The anxiety of this news was lessened by the pleasure I got from welcoming Rebekah Scott to Santiago at the end of an epic pilgrimage. It was one of these camino moments. There was a queue in the office. As a pilgrim left my desk I looked up and saw my friend Rebekah whose turn it was next. The final stamp and Compostela were followed by drinks in a restaurant garden and a wonderful dinner of a veritable banquet of seafood.

Rebekah was leaving by train the following morning and for us a plan emerged. We reserved tickets for the bus for Friday on the basis it would be cancelled if the flight left. We waited to see if the flight from La Coruña would leave on the Thursday.

It did. The passengers were mostly Spanish people. There was loud cheering when the flight touched down in London. We were home.
I have the warmest memories of fellowship during our time there. Pilgrims remained calm and Santiago rose to the occasion. Everyone was helpful. We took Michael into the Cathedral to meet Don Jenaro. He ended up on the altar saying Mass on the Archbishop’s right hand. Did he see the Botafumeiro? Oh yes. And he filled it with incense before it flew. He was well pleased …but I suspect a little reluctant to return to the pilgrims’ destination. As for me…I can’t wait. More from the Santiago Diary when broadband is restored!

Sunday, 11 April 2010

Whatever happened to Paco?

Thinking about this week’s blog I was astonished to realise that this is the 100th post since I began telling stories in February 2009. Thank you to everyone who comes to visit.

Despite all of the ups and downs of life I’m fortunate to have been able to keep walking. It was a huge pleasure to share with you my pilgrimage on the Camino Inglés in the Spring of 2009. I’m very fond of that little route where pilgrims from northern Europe arrived by boat. Simply pick a set of steps at the harbor in Ferrol and begin. Then my summer project was a revision of the CSJ guide to the route from Madrid to Sahagún. This is a glorious camino although temperatures at that time soared into the 40’s. I was glad to have the messages of support which people left on this site. This week the finished Guide has been sent off to be posted on the CSJ website. This will mean guides to 8 routes are now available to download for a donation. The latest guide, just like the others, will be kept up to date through the information sent in by pilgrims who walk the routes. Thanks to all those who read the drafts and suggested useful additions.

The year closed of course with the Camino Hogmanay and for many years to come I will look at the little film of that journey with huge pleasure.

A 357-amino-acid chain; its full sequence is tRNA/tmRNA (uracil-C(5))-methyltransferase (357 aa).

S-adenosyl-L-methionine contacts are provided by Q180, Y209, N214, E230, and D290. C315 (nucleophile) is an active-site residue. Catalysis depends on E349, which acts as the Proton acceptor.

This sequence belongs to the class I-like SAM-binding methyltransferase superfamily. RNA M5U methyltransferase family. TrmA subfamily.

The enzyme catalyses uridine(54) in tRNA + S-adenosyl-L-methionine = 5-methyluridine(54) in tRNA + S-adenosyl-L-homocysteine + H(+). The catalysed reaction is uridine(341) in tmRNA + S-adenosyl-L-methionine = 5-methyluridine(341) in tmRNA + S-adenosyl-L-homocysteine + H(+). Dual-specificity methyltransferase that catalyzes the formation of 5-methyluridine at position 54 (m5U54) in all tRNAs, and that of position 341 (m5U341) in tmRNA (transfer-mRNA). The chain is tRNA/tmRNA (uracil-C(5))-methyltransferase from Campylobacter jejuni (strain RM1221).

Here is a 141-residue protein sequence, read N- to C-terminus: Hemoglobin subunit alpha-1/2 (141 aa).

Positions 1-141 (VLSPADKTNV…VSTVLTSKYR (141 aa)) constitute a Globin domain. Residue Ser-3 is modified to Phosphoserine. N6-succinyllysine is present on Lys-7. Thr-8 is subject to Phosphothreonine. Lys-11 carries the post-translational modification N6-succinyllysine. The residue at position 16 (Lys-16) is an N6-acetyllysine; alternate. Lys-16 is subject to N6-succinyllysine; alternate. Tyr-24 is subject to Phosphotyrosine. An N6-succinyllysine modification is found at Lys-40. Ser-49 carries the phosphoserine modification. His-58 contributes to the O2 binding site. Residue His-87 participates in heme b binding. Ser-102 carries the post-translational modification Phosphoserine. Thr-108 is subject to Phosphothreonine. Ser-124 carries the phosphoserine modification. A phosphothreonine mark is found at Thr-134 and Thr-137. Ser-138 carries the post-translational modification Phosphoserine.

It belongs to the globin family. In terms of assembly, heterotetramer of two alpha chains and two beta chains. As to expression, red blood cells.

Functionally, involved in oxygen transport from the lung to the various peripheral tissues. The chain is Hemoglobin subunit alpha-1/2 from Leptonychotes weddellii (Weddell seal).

These caminos were the inspiration for many stories both real and fictional about life in Spain and the people I have encountered along the way. On 28 May I told the story of Paco who had descended into alcoholism and lost everything. He bummed his way around the camino routes sleeping in albergues and stealing from pilgrims. He hated pilgrims but one night he decided it was time to climb out of the gutter and make the change to become a pilgrim himself. It was at the point of his resolution he was asked to leave the albergue because he didn’t have the correct stamps on his credencial. In the weeks that followed that posting I was touched to get some emails asking “whatever happened to Paco?”
I’ve been thinking about him this week. I’ve also been thinking about Mari in the Pilgrims Office who got married in a gorgeous little church outside of Santiago. She is now managing a larger staff in the office as they all try to cope with the increased numbers of pilgrims in this Holy Year.
Remember Susana the secretary of the Archicofradía? When I asked her what her three wishes might be, her face took on the farthest away look I’ve ever seen as she answered, “amor”. I visited her recently in Santiago. She had news. The dental braces she had been wearing for years had been removed. She looked like a different lassie. Her face beamed with the news that she was going to get married. Don Jerano the Canon of the Cathedral in charge of the Pilgrims Office officiated at the wedding yesterday. Congratulations!
And what of the fortunes of the diminutive bar owners in Seville? I told that true story as the second post on this blog. I called into their bar just after midnight on New Year’s Eve. They were at first suspicious then astonished when I explained that although they were strangers, the custom in Scotland was to give the first person encountered after 12 o’clock a piece of coal, a cake and a bottle whisky. I handed them over wishing that they always have enough heat, food and drink – and good luck for the year to come. When I returned later that year I was given a royal welcome. They had won the lottery.
I’ve caught up with them since then. With their new wealth they decided to renovate their little bar in one of the busiest streets in Seville. They leased another bar along the road whilst the work was underway. The new place was successful and when they reopened the old place they decided to keep both. “Maybe we’ll add a third” they boasted when I had a drink with them in the very busy new bar. I was back there for a long weekend some months later. The original bar was closed with a To Let sign in the window. In the busy new bar the lady of the house was working non stop. Where was her husband? I enquired. She sighed and explained that the work and worry of two businesses had become too much. Then came the recession. He had a serious mental breakdown and was in hospital. There’s a lesson there for all of us.